Unique Proof Double Denomination Dual Date
Bicentennial 1976-S Quarter on a Struck 1967 Dime
This is the only known proof Bicentennial Quarter struck over a Roosevelt Dime. In addition, it is a "dual date" since the dime is dated 1967, an amazing 9 years apart!
The 1976 Proof Bicentennial Quarters were struck at the San Francisco Mint. The 1967 Dimes do not have a mint mark since they were struck at several U.S. Mints. Struck as circulating coinage in 1967 at the Philadelphia and Denver Mints, and struck as special specimen coins (SMS) to be included in the Special Mint Sets in San Francisco at the Mint.
Since no Mint Mark designates which U.S. Mint struck the 1967 U.S. Dimes, the only way to determine if this 1967 Dime was struck in San Francisco would be the special surface and strike on the SMS Dimes. Since this Dime was overstruck by proof quarter dies for the 1976 Bicentennial Quarter, no determination can be made.
1976 Bicentennial off-metal mint errors are very rare in every denomination struck for circulation. In proof, they are prohibitively rare with only 4 proof Bicentennial off-metal double denominations known on any denomination. There are (2) Bicentennial proof quarters struck over struck cents known, a Bicentennial proof quarter double struck on a struck dime and this just discovered and unique 1976-S Bicentennial quarter struck over a struck 1967 dime.
For comparison purposes, in a Heritage auction, a NGC Mint State 64 Bicentennial Quarter on a Dime blank sold for $6,900. Also in a Heritage auction, a Bicentennial quarter struck on a struck Dime in PCGS Mint State 62, sold for $9,200.
This unique mint error offered here was just discovered and was authenticated and certified Proof 67 by NGC. It is unique and is a significant discovery for several important reasons. It is the only known Bicentennial quarter struck over a struck dime in proof. It is also a "dual date" Bicentennial 1976-S quarter overstruck on a 1967 dime, 9 years apart. It was either struck in Philadelphia or Denver for circulation or San Francisco on a specially prepared SMS planchet.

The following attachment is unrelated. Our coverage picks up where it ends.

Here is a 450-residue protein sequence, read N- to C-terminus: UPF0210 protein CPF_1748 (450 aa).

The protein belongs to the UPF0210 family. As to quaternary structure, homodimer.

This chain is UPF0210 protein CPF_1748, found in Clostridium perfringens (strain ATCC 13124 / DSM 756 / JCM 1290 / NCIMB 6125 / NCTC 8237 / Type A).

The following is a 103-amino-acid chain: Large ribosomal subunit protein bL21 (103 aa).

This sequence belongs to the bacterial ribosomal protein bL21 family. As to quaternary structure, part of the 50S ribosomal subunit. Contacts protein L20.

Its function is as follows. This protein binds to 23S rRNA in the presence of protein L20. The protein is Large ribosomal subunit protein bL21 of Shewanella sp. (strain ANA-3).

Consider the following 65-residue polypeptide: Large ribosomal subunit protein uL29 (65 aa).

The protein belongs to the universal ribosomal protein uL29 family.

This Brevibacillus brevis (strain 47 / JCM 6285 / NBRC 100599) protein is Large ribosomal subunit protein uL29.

It was preserved in amazing condition with considerable detail remaining on both the obverse and reverse. The obverse design of the dime is mostly visible underneath the design of the obverse design of the quarter. The full date 1967 is clearly visible giving it a remarkable and dramatic look of the dual date 1976-S and 1967.
This discovery mint error is fascinating since it combines rarity (unique), quality (Proof 67), history (Bicentennial one year only design), intrigue (either struck in Philadelphia or Denver for circulation or in San Francisco as SMS) and mystery (9 years apart). This enigmatic and unique U.S. proof mint error belongs in a major collection of the finest error coins or in a collection of Bicentennial coins.
Below is a 1967 Roosevelt Dime image
transposed on this mint error:
Also for comparison, below are the two famous and enigmatic Washington Quarters from the San Francisco Mint struck in Proof, over a U.S. Silver Barber Quarter (1892-1916) and over a 1941 Canada Silver Quarter. These were both featured in a TV interview I did with Fox News. These fascinating errors went "viral" and were featured in USA Today, London's Daily Mail, AP News, Coin Week, New York Post, Newsmax, NBC News, Numismatic News, Time Magazine and on Maria Bartiromo's TV show.
Exotic and Intentional U.S. Error Coins In The Marketplace
One of the most controversial categories of U.S. coins are mint errors. Many dealers and collectors, as well as coin auction houses, buy, sell, trade and auction many rare, exotic and unique major mint errors. Obviously, some of these defy logic and were intentionally created and taken out of the Mint.
In the early 2000's, a group of several hundred U.S. error coins were found in a safe-deposit box. Fred Weinberg purchased this group which included coins struck for proof sets and also coins struck for circulation. This group was auctioned by the California State Controller's Office of Unclaimed Property. The U.S. Secret Service inspected and released this collection to the State of California determining that it was legal to own. The State of California then auctioned the collection and the rest is history.
Another example of U.S. error coins escaping the Mint occurred in the 1970's. A hoard of proof error coins were smuggled out of the San Francisco Mint inside the oil pans of forklifts that were being serviced outside of the Mint. This topic was discussed in the June 6, 2022 Issue of Coin World, which covered Fred Weinberg's account of this story. The Coin World Managing Editor concluded:
Obviously, the marketplace accepts these coins, and some collectors are happy paying thousands of dollars for coins that show every indication of having been created through illegal means.
In Episode 11 of the PCGS video series Slab Lab, Seth Chandler interviews Fred Weinberg. In part 2 of the interview, Fred explains in detail why mint errors that are decades old are not recovered by the U.S. Mint. Fred's recollection of conversations in his office with the Chief of the U.S. Mint Police are extremely insightful and explain why the Mint doesn't attempt to recover error coins from decades ago.
Proof Errors are featured in the NLG award
winning book, World's Greatest Mint Errors.